by Emily H.A. Yen, Trinity College
from Critical Mass, Volume 44, Issue 1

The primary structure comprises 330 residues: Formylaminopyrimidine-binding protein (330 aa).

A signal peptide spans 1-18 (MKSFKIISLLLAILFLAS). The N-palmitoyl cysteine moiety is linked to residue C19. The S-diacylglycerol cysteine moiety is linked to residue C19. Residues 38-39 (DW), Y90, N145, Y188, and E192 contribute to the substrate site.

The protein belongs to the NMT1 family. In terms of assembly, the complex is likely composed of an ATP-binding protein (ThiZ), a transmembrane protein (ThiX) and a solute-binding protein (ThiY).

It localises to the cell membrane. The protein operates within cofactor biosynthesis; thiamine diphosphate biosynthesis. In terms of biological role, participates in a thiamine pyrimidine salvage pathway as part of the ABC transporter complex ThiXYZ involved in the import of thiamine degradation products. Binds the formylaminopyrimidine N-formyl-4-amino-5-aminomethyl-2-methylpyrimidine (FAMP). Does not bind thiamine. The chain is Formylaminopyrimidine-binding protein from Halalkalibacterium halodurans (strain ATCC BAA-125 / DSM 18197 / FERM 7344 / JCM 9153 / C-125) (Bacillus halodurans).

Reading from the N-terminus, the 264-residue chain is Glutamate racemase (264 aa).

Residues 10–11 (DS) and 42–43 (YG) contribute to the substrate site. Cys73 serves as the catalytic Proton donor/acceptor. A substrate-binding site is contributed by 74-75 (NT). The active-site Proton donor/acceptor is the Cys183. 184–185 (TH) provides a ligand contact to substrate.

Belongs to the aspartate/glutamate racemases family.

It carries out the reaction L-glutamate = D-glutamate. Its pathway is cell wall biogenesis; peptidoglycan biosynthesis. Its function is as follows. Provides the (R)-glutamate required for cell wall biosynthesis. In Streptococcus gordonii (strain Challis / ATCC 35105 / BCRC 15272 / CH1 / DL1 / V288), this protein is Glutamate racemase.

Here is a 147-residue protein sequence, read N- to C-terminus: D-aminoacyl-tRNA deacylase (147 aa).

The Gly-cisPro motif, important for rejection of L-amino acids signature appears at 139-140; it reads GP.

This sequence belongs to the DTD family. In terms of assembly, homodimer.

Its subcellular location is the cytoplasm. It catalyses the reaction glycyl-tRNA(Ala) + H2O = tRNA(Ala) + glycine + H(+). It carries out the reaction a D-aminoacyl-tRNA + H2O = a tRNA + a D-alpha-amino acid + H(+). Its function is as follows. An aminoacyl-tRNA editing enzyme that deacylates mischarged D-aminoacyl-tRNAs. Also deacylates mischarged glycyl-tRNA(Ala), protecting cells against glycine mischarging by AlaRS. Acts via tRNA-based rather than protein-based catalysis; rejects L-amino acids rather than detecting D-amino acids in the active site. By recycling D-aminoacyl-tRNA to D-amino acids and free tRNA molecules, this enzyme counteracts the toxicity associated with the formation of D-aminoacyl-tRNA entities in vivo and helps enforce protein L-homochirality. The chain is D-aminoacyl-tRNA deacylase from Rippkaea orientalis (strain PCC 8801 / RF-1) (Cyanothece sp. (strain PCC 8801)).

The violent death of Heather Heyer at the Unite the Right rally lead by torch-carrying White nationalists protesting the proposed removal of a Robert E. Lee statue in Charlottesville, Virginia shifted the national discourse around White supremacy and the public display of Confederate monuments. Confederate monuments are particularly controversial since the vast majority of them were built after the Supreme Court upheld the 1896 Plessy v. Ferguson decision (Southern Poverty Law Center 2019) and were a way for White southerners to venerate an alternative narrative of the origins of the Civil War and assert racial dominance in the Jim Crow South. The United Daughters of the Confederacy’s fundraising of the 8-foot bronze statue on University of North Carolina at Chapel Hill’s (UNC) campus and its dedication by Julian Carr, a UNC Trustee and Confederate veteran who supported the Ku Klux Klan, in 1913 reflects this larger movement (Farzan 2018). The statue known as “Silent Sam” has been a focal point of recent campus debates around racial justice, White supremacy, and free speech, but generations of UNC students have been protesting its presence on campus for over 50 years. The most recent wave of student activism led to the statue’s physical toppling in August 2018 and spurred an ongoing debate around the preservation of its symbolic legacy.